Arhat

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“The Aryan perfected is the Arhat. There is a transcendent Consciousness which surpasses the universe and of which all these worlds are only a side-issue and a by-play. To that consciousness he aspires and attains. There is a Consciousness which, being transcendent, is yet the universe and all that the universe contains. Into that consciousness he enlarges his limited ego; he becomes one with all beings and all inanimate objects in a single self-awareness, love, delight, all-embracing energy. There is a consciousness which, being both transcendental and universal, yet accepts the apparent limitations of individuality for work, for various standpoints of knowledge, for the play of the Lord with His creations; for the ego is there that it may finally convert itself into a free centre of the divine work and the divine play. That consciousness too he has sufficient love, joy and knowledge to accept; he is puissant enough to effect that conversion. To embrace individuality after transcending it is the last and divine sacrifice. The perfect Arhat is he who is able to live simultaneously in all these three apparent states of existence, elevate the lower into the higher, receive the higher into the lower, so that he may represent perfectly in the symbols of the world that with which he is identified in all parts of his being, — the triple and triune Brahman.”[1]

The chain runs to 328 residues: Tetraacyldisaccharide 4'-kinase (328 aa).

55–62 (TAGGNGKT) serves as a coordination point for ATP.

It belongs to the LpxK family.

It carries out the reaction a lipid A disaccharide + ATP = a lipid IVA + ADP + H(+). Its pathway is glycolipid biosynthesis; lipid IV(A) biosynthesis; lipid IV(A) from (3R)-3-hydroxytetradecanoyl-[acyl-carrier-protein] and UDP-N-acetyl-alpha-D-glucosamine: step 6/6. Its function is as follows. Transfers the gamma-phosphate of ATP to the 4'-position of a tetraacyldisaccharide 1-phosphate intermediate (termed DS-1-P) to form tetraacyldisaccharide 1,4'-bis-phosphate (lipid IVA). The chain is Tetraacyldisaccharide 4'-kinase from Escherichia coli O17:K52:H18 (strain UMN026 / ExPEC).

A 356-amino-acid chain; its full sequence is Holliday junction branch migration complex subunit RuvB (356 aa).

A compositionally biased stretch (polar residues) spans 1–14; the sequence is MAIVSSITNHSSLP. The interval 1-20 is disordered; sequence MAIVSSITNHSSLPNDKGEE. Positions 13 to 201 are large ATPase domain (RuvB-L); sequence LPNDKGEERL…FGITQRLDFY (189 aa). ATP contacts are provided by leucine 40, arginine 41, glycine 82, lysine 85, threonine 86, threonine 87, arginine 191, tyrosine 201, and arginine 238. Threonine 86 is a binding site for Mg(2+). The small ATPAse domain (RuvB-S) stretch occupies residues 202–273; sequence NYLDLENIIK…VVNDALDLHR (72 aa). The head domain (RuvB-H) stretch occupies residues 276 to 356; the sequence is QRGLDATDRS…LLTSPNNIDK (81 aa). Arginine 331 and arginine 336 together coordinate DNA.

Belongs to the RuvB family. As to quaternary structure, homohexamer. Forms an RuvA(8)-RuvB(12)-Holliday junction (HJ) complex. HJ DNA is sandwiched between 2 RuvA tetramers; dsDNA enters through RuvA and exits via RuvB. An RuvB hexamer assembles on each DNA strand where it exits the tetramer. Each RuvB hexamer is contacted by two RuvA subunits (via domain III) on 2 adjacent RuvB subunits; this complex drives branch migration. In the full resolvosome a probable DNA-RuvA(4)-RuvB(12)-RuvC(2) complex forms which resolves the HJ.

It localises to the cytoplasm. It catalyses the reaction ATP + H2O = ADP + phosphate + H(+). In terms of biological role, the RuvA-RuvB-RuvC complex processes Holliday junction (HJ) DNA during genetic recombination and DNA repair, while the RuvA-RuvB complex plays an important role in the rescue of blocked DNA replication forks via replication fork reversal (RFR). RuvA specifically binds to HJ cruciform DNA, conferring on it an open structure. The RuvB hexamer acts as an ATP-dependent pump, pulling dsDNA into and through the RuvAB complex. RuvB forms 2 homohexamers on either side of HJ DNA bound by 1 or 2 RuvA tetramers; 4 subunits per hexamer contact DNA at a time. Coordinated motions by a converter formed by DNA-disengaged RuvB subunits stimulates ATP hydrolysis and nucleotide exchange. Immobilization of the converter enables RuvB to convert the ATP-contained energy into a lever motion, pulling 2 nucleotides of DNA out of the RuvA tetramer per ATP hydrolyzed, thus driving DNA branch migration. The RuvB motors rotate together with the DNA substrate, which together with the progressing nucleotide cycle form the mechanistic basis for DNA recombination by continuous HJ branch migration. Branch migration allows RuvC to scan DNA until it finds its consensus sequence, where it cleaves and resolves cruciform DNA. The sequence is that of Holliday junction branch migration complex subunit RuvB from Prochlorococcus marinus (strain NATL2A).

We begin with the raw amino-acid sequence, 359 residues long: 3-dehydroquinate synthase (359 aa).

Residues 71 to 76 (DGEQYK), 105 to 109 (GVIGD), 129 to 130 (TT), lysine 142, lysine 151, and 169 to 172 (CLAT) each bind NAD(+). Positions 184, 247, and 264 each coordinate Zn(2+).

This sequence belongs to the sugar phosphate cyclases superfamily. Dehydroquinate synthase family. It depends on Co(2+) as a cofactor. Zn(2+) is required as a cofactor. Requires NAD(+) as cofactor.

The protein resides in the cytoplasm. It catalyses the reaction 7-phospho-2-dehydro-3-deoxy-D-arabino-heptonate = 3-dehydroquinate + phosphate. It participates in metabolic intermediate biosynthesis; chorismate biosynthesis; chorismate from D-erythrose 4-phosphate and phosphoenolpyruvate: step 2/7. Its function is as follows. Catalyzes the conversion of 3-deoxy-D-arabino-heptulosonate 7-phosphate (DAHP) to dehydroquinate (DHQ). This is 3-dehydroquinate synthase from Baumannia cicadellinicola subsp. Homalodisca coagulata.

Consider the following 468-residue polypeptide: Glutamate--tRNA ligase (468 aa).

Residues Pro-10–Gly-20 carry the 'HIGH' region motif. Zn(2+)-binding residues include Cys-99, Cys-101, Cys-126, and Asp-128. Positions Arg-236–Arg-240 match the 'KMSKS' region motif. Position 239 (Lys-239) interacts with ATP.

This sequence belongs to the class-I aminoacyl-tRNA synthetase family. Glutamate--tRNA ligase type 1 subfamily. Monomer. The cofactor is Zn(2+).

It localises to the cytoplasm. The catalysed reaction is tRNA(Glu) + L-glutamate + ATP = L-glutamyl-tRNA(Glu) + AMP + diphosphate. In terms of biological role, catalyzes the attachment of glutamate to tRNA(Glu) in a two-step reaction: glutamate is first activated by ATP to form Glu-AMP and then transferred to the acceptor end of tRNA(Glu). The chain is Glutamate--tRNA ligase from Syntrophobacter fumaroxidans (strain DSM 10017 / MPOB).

1. Essays in Philosophy and Yoga, p.443, Arya – The Question of the Month, September 1914


See also